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Family Life's Short Story Contest Winner

Congratulations to Our Winner, Holly Cummings!


By Holly Cummings

In the late 1950s, going to Grandma’s house was a real treat for my younger brother and me. She welcomed us with open arms, always, but we went for our own selfish reasons, as only kids will do. She would make large batches of peanut brittle every year for the holidays. She stored them in holiday tins, telling no one where she hid them. We kids would try to find those tins on our visits and hadn’t succeeded so far.

However, one Pentecostal Sunday, Grandma was having a tea party with her church ladies when we stumbled upon something in the attic! That particular Sunday, we were playing quietly, going through old trunks and boxes, listening to the loud chatter below. It was great fun prowling around finding old hats, photos, dresses, magazines, and anything western. 

My brother had on his cowboy hat and was shooting pretend pistols at me or other things he picked as targets. Aiming at me, he tripped over an old, stained linen tablecloth. It was wadded up with some boxes in the corner. My brother tugged at the cloth, revealing three holiday tins. WOW! We found the peanut brittle! Smiles lit up our faces. 

Quickly, my brother opened one tin, emitting a sweet aroma. We looked at the wax paper linings, seeing golden pieces peeking out. Licking our lips, we grabbed the tasty chunks to pop into our mouths. With gusto, we chewed the heavenly candy, as it melted on our tongues. We dove in for more when my brother slipped on a loose floor tile. He moved it back in place only to find an old stovepipe hole in the floor. In the semidarkness, the light from below filled our eyes, as we looked down. To our surprise, there sat Grandma in her living room. My brother and I looked at each other in wonderment. We leaned in and listened for a few moments but lost interest, for it wasn’t a world we knew. We wanted more candy!

Reaching for more peanut brittle, something fell on my brother. In a knee-jerk reaction, he flung it at me, causing a large dust cloud to cover me. I sneezed twice and found something on the floor at my feet. There lay Grandma’s old, faded whalebone corset with pink rosettes, garters, and dozens of hooks and eyes. My grandma was from the Victorian era, and this was her uniform for dressing daily. I remember hugging her, feeling those stiff stays at her waist. She always wore one up to her late 60s until she gave it up for her job at a doctor’s office. She wanted comfort and flexibility.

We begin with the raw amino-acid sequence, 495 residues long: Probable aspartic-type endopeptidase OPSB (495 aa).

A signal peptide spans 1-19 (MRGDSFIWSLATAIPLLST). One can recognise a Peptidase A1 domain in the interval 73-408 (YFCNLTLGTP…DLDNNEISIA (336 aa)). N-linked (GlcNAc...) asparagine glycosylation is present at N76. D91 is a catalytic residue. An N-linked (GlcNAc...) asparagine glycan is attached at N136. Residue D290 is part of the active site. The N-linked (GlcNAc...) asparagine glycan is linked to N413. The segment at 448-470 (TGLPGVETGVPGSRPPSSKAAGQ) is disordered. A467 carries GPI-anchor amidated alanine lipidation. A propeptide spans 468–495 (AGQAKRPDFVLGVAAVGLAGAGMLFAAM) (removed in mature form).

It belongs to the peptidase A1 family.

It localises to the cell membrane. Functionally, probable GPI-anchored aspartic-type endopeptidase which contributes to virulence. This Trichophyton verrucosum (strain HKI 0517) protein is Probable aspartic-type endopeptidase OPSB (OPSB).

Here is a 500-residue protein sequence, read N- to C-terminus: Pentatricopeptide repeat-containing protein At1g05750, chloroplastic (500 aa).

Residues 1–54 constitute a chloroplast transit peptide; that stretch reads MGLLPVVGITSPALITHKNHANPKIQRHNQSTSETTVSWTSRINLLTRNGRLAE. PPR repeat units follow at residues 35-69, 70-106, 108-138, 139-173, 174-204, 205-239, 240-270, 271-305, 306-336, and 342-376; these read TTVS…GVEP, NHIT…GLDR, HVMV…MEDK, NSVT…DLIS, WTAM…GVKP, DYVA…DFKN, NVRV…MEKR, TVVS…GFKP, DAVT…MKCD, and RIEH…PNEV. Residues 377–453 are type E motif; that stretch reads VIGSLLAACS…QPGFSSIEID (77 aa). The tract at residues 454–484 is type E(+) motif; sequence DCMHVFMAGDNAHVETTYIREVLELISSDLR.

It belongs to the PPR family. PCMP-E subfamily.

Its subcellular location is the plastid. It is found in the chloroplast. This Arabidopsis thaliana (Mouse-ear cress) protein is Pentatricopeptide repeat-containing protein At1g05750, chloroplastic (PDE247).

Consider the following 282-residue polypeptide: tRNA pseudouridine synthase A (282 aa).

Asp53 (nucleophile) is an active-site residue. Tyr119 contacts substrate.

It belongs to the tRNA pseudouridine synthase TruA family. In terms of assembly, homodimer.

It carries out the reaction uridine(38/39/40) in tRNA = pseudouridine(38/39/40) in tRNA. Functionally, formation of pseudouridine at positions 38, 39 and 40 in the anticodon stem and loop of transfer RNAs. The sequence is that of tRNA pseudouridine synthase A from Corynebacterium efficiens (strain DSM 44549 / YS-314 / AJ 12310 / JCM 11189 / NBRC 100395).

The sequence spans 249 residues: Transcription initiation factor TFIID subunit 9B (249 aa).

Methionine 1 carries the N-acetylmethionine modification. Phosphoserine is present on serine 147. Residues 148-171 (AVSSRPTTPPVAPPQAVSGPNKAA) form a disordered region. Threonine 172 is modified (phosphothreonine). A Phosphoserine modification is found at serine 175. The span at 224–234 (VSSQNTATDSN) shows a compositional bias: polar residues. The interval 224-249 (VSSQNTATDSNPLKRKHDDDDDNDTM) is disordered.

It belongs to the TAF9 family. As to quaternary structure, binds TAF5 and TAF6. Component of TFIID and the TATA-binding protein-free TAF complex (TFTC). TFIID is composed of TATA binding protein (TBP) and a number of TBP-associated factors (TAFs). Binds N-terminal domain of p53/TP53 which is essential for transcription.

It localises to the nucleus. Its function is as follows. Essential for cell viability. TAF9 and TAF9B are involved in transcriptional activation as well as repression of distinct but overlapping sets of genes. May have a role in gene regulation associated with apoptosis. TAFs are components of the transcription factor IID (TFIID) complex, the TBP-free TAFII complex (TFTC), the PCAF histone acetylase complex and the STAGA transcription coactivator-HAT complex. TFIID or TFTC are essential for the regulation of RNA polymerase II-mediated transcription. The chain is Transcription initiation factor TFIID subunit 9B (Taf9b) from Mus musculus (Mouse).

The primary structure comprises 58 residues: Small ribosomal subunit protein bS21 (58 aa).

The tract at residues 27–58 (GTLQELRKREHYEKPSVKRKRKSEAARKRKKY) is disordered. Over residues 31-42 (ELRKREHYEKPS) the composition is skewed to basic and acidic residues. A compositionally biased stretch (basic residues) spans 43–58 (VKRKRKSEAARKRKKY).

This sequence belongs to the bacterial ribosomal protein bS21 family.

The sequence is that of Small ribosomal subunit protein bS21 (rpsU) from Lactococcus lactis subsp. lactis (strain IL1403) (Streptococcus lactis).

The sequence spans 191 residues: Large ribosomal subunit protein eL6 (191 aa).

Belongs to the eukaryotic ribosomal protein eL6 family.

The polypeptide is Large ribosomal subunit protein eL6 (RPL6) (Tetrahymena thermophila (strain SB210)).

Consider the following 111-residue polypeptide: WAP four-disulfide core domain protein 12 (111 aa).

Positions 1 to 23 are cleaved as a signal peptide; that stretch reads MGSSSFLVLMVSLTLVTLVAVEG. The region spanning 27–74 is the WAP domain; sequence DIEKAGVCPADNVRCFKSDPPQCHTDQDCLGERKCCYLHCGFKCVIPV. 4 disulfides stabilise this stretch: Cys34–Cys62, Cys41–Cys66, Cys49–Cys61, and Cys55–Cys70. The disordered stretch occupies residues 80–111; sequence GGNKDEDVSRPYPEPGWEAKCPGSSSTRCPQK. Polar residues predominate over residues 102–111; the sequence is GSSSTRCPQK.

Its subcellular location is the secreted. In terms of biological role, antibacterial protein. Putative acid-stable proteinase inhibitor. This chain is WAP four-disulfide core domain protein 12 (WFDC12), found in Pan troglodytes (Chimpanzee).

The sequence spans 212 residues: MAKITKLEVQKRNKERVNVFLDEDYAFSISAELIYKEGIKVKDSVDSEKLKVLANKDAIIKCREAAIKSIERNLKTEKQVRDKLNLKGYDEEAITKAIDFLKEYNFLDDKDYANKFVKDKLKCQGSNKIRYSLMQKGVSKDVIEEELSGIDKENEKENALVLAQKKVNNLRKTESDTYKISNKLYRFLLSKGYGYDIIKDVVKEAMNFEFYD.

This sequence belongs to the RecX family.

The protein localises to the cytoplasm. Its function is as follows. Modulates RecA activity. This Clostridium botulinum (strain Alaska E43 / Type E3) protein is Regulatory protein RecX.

Repulsed, in a split second, my brother grabbed the corset and stuffed it down the hole! We both watched in slow motion as it glided down to Grandma’s lap. Flustered then embarrassed, holding her unmentionable, Grandma looked up, as we ducked back. We clamped our mouths shut trying not to laugh. Suddenly, all the ladies went quiet; teacups hushed. Then, tittering to themselves, the ladies quietly left. The next sound was, “Get down here NOW!”

Cautiously, we peeked around the doorway, looking down seeing Grandpa at the bottom of the stairs with his hands on his hips glaring up at us. We were in trouble. Our grandpa chewed tobacco, so with stained lips and teeth, wagging his finger near our noses, we suffered some spittle and scolding words. We had embarrassed Grandma! In the end, he confided he was going to tell our father what had happened. OH, NOT HIM! We were doomed.

Slowly, we made our way home, for we lived next door. We had no time to make up a story or find an escape route. When we entered the house, our mother said, “Go sit in the living room.” So, we waited for the dreaded car to come up the driveway. 

Dad, shouldering his golf clubs, would enter the house heading for the kitchen. Mom usually made a special dinner on Sundays. When Dad got the story, he called, “Kids come here.” Sweating with pounding hearts, we walked slowly into the kitchen to face the inevitable scene. 

Dad was at the table, smoking a cigarette. He was blowing little smoke rings while our mother mashed potatoes at the kitchen sink. Astonishingly, Dad began laughing loudly then chuckling over the whole affair. My brother and I looked at each other in disbelief. “What is this?” Dad still laughing some more said, “Go outside and play until time to eat.” We scrambled to the door, wondering what had just happened. At supper, Mom and Dad just smiled at each other and didn’t say a word about our stunt.

As a matter of fact, Grandma became quite popular for a while in her ladies’ group but was a good sport about all of it. Our father enjoyed a little joke on his mother and made sure our story came up, to our chagrin, at future holiday meals. A week later, Grandpa sealed up the hole in the ceiling. He bought a black and white television, the first in the family, and that became our new pastime. No more candy hunts ever again.

Thank You to All Who Shared Short Stories With Us!

We received an entertaining assortment of thoughtful, well written submissions that covered a variety of topics, and we appreciated reading each one. We truly enjoyed “visiting” the succinct worlds you created, which inspired us to feel a wide array of emotions.